“The becak (pedicab) is as much a motif and symbol of Indonesia as the silhouette of a wayang kulit puppet, or the smell of a clove cigarette.”(Admintih, 2016).
The pedicab is an integral part of Yogyakarta’s traditional culture. Stemming from the tourism boom pre 1980s, it is “employed as an important marketing tool for cultural tourism in Yogyakarta” and is in fact banned from major Javanese cities – but there it is “tolerated by the authorities” (Smithies in Dahles, H. & Prabawa, T.S. 2013, p. 242). Most of these men live in villages outside of the city, often travelling back to their hometown via motorbike (the pedicab is parked in location) or even sleeping overnight in their pedicabs to provide late service to tourists. More than any other participants in the informal tourism sector of Yogyakarta, pedicab men remain strongly embedded in their village community, with their earnings flowing back to the community they come from (Dahles, H. & Prabawa, T.S. 2013). However, given my recent visit to Yogyakarta, it was clear that the pedicab has lost its prevalence and the interests of many.
I had the blessing of speaking to one of these pedicab drivers in Prawirotaman, an area that is rich with the integration of traditional culture and modern design. Adi Tama, a 38-year old pedicab driver, points the cause of this fall towards people’s preference for convenience. With apps such as Gojek and Grab, tourists are less inclined to choose the pedicab, even when the bicycle of the pedicab had been swapped out for a motorcycle. With this decline in customers, I inquired what Adi and his fellow drivers do to cope, to which he answered “we find sponsors… we have other work.” Adi himself has 3 other jobs, 2 of them in the tourism industry, and 1 as a mobile handyman in his hometown, and is sponsored by Money Changer (they receive monthly funds for bike repair and are given packs of cigarettes, and also meat every religious holiday). The sponsorship of cigarettes is what was concerning, as “tobacco is responsible for 4.2 million deaths every year, a figure that… is estimated to reach 8.4 million by 2020” (Minh, H.V., Ng, N., Wall, S. et. al 2005, p.1) with “most smokers [coming from] lower education and economy levels” (Barkina, T., Dewi, V. K., Isnaniah. & Kirana, R. 2014, p.2). With the stresses of a declining job market, the sponsorship tips of cigarettes and the busy lifestyle of a pedicab driver, it is no surprise that these men are at risk of a low chance of cessation.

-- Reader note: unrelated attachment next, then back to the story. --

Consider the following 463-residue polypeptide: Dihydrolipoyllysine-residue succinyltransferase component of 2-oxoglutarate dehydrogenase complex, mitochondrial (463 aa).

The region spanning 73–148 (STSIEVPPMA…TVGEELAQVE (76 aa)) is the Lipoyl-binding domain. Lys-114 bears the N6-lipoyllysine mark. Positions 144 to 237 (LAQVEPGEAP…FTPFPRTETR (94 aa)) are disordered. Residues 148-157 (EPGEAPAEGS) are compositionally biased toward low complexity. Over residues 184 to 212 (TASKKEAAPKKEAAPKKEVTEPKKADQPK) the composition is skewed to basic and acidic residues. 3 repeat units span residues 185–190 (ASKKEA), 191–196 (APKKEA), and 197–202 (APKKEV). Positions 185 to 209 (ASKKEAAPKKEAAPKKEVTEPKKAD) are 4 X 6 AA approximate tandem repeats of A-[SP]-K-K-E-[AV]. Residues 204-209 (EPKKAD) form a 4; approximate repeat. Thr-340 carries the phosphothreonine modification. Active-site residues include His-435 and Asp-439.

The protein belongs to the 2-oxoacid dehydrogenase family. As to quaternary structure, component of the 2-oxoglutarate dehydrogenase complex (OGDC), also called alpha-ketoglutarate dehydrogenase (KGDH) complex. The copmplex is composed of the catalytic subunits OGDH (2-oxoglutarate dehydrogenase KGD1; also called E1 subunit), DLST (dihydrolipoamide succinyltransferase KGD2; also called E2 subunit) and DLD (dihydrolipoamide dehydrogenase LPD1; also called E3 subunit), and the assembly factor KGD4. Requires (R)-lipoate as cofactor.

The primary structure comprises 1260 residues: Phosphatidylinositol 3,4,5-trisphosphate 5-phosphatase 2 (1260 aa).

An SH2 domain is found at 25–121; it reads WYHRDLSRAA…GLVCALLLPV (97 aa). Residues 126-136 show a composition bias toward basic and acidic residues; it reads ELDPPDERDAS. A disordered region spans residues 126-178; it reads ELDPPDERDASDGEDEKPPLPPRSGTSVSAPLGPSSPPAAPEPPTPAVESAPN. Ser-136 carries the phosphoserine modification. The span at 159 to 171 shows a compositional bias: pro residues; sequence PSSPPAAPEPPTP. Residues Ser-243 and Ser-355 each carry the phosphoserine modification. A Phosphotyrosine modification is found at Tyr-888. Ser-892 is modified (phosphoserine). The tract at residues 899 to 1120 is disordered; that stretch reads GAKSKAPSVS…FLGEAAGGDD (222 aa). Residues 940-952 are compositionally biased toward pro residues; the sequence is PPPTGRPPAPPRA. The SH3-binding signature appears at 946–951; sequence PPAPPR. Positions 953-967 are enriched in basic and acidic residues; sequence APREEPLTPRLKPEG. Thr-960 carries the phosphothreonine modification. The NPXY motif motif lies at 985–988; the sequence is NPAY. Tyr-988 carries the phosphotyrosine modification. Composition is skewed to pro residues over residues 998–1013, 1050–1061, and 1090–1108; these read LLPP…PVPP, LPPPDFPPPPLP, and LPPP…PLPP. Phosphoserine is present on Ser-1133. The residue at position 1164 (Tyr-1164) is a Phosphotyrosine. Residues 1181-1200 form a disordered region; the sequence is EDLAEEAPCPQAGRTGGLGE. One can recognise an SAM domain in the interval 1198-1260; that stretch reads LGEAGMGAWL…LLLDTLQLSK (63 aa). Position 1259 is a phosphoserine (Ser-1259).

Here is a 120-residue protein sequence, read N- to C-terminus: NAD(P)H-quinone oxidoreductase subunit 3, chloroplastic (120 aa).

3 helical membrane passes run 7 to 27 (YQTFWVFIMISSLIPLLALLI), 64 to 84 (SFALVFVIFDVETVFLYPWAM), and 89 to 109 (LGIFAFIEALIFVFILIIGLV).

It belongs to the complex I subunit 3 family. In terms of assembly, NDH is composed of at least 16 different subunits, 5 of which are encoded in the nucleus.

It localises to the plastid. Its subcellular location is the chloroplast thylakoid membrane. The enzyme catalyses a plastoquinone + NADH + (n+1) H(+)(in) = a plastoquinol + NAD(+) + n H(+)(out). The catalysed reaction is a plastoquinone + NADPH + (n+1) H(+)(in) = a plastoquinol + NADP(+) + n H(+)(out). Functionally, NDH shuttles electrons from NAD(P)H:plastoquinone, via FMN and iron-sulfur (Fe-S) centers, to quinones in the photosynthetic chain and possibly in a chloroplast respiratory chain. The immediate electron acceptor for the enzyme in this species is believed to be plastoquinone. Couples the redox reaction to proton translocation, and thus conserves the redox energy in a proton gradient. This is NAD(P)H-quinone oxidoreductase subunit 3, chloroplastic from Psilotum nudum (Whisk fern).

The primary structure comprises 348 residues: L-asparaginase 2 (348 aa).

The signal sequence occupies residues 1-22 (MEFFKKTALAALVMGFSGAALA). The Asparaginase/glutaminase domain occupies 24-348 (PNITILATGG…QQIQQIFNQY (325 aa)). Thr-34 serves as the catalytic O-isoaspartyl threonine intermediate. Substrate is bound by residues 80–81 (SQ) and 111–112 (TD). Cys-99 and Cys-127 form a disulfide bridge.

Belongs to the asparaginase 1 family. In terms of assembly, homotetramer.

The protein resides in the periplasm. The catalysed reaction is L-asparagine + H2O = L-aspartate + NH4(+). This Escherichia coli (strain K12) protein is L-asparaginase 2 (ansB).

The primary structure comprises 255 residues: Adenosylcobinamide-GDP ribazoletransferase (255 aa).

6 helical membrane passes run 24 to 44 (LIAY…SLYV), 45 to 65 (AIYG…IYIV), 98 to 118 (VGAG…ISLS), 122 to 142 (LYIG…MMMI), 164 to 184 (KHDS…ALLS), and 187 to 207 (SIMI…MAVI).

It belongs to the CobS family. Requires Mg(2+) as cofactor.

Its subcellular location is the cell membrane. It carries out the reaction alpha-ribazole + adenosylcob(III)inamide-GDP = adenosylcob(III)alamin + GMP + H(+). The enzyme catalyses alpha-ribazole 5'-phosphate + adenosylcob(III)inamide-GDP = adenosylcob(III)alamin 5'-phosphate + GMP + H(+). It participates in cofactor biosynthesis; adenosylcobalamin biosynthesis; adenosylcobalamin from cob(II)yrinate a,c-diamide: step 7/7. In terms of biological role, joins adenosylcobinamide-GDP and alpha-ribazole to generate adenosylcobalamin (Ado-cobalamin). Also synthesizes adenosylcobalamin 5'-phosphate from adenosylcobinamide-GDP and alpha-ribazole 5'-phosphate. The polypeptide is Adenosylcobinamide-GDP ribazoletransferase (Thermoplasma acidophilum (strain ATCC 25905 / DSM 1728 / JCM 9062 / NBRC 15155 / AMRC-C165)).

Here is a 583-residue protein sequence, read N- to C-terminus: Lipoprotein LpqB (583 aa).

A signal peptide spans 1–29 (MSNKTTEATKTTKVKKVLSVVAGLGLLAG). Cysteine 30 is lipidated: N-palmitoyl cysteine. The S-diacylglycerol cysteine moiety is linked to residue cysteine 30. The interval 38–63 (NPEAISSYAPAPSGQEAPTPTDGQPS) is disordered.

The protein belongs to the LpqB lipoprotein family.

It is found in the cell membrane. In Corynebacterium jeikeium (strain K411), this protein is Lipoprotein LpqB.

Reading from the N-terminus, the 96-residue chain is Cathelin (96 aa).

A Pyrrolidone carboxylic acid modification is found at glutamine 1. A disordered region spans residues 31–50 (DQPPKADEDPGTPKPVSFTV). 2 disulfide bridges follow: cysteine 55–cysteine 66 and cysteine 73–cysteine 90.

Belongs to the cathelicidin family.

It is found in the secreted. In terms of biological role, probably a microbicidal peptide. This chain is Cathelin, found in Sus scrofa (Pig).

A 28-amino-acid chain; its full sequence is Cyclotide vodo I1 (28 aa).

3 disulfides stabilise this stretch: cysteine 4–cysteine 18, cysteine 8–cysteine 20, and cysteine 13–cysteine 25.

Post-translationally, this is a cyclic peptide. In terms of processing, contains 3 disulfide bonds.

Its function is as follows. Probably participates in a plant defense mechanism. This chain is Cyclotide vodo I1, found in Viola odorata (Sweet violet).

On this note, Adi details his choice to be a pedicab driver was due to the fact that he and many others his age couldn’t afford further education. He’s had to learn English, German and Dutch from tourists. He’s grateful that with the new government established 5 years ago that his children can afford tertiary education, as “education is an important predictor of being a regular smoker. Men with less education tended to smoke regularly and cease less.” (Minh, H.V., Ng, N. Wall, S. et. al, 2005, p.6).
Although the pedicab is becoming scarcer on the roads of Yogyakarta, the gentlemen behind the cab are here to stay. When asked what his plans for the future is, Adi replied “I’m saving up, I’m saving up for something else, something better.”
Admintih, 2016, Becaks, the traditional transportation in Indonesia, topindonesiaholidays, viewed 20 December 2019, <http://blog.topindonesiaholidays.com/?p=4191>>.
Barkina, T., Dewi, V. K., Isnaniah. & Kirana, R. 2014, ‘ Smoking behavior and attitude towards cigarette warning labels among informal workers in Surabaya city – East Java, Indonesia’, Advances in Life Science and Technology, vol. 21, pp.1-2.
Dahles, H. & Prabawa, T.S. 2013, ‘The case of the pedicab drivers of Yogyakarta, Indonesia’, Journal of Small Business & Entrepreneurship, vol. 26, no.3, p.242.
Minh, H.V., Ng, N., Wall, S. et. al 2005, ‘Smoking epidemics and socio-economic predictors of regular use and cessation: Findings Ffom WHO STEPS risk factor surveys in Vietnam and Indonesia’, The Internet Journal of Epidemiology, vol. 3, no. 1.